If it isn't applied to all members of class X just those who exhibit certain behaviors, and is applied to members of class Y who exhibit the same behaviors, how can it be class based not behavior based?
I don't think white trash is a good analogy because clearly that IS class based. Mel Gibson never gets called white trash regardless of his boorishness. "Trash" just like "trailer trash" clearly has connotations of those who live squalid lives.
I used white trash as an example for that reason. It is class based even though sometimes people who aren't poor are called white trash. Therefore I think it's possible for an insult to be class based even if it sometimes applies to those who aren't in that class.
26. But again - only a subset based on style/behavior
Not all poor = chav. Some rich = chav. Common denominator for chav is appearance and behavior. Sure the appearance and behavior is more prevalent among the working class, but that's like saying murderer is a gender-based term because the vast majority of murderers are men.
33. Do you really think that class distinctions aren't based on appearance?
Edited on Fri Jun-03-11 09:49 AM by Pithlet
They certainly are. People absolutely do make their own decision on how they choose to look and judge others on how they look very often based on class. Judgment of style and behavior are wrapped in class distinction all the time. That is how it is class based.
35. Appearances and behavior are chosen. Class is not, per se.
Sure if I were shown a picture of an unkempt dirty man in stained clothing and asked to "guess the class" I would choose working - while remaining fully cognizant it could be the Duke of Norfolk working on his hobby of raising roses. And that immaculately groomed chap in the perfectly tailored evening dress could be an assistant butcher from Barnsley who rented it for his wedding. But nobody rational assumes these are not possible. Class can never be deduced from a single encounter and no further information (silly exceptions such as the one everybody is bowing to at a royal event is probably not working class notwithstanding). If you see a gang of loutish teens in ghastly overdone attire they may be the children of garbage men or the children of earls, but they will be chavs regardless, and made so by their actions, not their wealth or background.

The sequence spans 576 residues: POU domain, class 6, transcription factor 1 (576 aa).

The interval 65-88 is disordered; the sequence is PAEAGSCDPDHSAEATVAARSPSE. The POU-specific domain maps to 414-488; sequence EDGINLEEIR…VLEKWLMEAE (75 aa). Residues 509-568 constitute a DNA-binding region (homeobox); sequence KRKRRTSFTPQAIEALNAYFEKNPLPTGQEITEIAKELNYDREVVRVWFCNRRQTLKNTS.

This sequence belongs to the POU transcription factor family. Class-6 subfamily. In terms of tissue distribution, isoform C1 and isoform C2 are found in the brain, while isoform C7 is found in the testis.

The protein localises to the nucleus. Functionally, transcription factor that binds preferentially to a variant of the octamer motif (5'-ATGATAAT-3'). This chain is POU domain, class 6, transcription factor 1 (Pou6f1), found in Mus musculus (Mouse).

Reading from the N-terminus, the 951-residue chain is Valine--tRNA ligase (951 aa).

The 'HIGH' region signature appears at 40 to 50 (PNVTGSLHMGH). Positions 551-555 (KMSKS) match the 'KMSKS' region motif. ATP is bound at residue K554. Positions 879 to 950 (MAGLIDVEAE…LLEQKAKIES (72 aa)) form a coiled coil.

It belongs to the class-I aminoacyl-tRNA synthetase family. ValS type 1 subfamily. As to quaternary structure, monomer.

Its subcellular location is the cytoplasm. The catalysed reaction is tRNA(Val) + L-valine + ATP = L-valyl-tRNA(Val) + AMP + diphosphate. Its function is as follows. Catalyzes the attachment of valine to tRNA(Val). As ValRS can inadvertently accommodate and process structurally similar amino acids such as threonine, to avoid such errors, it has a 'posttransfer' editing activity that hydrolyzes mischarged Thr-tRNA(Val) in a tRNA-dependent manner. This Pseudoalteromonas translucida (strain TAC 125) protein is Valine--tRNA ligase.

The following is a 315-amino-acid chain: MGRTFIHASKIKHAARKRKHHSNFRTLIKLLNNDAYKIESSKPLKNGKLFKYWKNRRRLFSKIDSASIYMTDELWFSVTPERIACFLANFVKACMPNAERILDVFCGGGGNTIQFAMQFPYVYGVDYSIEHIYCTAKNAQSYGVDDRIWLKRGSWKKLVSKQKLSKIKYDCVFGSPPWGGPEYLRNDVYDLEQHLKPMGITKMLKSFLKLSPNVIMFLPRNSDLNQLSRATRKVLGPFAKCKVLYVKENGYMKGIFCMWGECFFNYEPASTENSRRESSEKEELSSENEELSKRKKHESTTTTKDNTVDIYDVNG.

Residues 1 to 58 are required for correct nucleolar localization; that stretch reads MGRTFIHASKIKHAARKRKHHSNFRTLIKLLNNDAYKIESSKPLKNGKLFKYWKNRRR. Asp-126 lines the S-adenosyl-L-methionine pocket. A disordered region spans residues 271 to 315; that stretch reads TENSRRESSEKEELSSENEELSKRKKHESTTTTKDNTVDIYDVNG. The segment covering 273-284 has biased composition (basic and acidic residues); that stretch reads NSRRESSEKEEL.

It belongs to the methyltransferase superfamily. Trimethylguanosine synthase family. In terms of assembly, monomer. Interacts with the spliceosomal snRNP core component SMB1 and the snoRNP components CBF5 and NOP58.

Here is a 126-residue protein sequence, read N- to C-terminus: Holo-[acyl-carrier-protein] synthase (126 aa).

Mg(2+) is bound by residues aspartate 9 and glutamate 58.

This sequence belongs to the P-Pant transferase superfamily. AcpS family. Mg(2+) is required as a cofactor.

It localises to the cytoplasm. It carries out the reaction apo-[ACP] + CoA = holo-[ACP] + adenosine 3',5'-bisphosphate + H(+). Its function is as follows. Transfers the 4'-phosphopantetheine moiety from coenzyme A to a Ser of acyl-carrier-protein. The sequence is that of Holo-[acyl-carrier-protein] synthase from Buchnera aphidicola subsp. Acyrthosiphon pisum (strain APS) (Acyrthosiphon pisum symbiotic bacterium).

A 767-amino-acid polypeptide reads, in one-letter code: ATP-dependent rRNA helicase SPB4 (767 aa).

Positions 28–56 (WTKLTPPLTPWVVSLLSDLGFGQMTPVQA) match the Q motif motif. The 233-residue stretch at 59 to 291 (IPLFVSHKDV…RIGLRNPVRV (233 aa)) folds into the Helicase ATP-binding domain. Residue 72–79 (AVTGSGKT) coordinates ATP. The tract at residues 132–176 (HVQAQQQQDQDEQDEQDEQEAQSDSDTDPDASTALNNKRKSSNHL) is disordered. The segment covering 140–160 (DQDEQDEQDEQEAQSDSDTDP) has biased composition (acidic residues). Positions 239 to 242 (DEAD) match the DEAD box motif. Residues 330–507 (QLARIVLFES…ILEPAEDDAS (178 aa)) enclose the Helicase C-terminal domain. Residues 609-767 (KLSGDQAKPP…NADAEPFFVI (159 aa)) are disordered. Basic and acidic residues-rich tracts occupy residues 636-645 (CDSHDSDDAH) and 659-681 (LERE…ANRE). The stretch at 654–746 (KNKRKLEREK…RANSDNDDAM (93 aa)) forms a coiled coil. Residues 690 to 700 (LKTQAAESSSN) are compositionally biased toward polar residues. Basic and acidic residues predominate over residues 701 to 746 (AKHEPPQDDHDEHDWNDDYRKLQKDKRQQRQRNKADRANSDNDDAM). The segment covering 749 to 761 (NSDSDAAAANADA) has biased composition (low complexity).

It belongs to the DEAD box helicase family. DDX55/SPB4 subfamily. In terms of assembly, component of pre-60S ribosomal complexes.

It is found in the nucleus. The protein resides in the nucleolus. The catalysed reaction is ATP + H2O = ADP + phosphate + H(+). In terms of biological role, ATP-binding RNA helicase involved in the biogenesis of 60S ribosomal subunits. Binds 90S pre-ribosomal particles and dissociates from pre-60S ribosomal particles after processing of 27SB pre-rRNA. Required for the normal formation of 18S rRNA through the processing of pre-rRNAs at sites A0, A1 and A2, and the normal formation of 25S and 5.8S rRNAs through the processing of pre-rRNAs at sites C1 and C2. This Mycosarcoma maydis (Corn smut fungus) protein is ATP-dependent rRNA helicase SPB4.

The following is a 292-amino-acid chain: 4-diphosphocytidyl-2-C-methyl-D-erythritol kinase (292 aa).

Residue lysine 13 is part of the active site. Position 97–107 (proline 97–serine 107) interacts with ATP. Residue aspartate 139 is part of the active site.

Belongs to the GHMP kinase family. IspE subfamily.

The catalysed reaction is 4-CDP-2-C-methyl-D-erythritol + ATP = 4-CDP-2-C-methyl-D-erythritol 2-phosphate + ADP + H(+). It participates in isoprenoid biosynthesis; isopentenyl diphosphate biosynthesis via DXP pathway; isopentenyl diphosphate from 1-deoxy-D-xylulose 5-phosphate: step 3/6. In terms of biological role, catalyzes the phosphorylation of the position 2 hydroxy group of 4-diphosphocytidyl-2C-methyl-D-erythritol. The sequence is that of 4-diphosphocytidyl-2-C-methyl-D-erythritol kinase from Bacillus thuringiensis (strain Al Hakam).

37. Right. But people will often choose and judge with class in mind
It's true that you can't automatically assume someone's class based on appearance. But people do judge based on that all the same, and make choices based on their own appearance as well. That is why, just because the deal with Chavs is appearance based, doesn't mean it isn't based on class. In fact, a clue that tells me it might at least be in part class based is the whole thing about Burberry becoming less popular with the upper crust when it became popular with Chavs.
32. nobody really knows, but almost no slang terms come from acronyms
...military jargon aside. Plenty get acronyms retroactively applied. We see this with profanities like "fuck" being "for unlawful carnal knowledge" or "fornicating under command of the king" when really it comes from a boring old Germanic word "fokk" meaning to bang against something. The Romansh link makes some sense, as the style itself is not too far from stereotypical "pikey" garb, but like most slang it's difficult to say.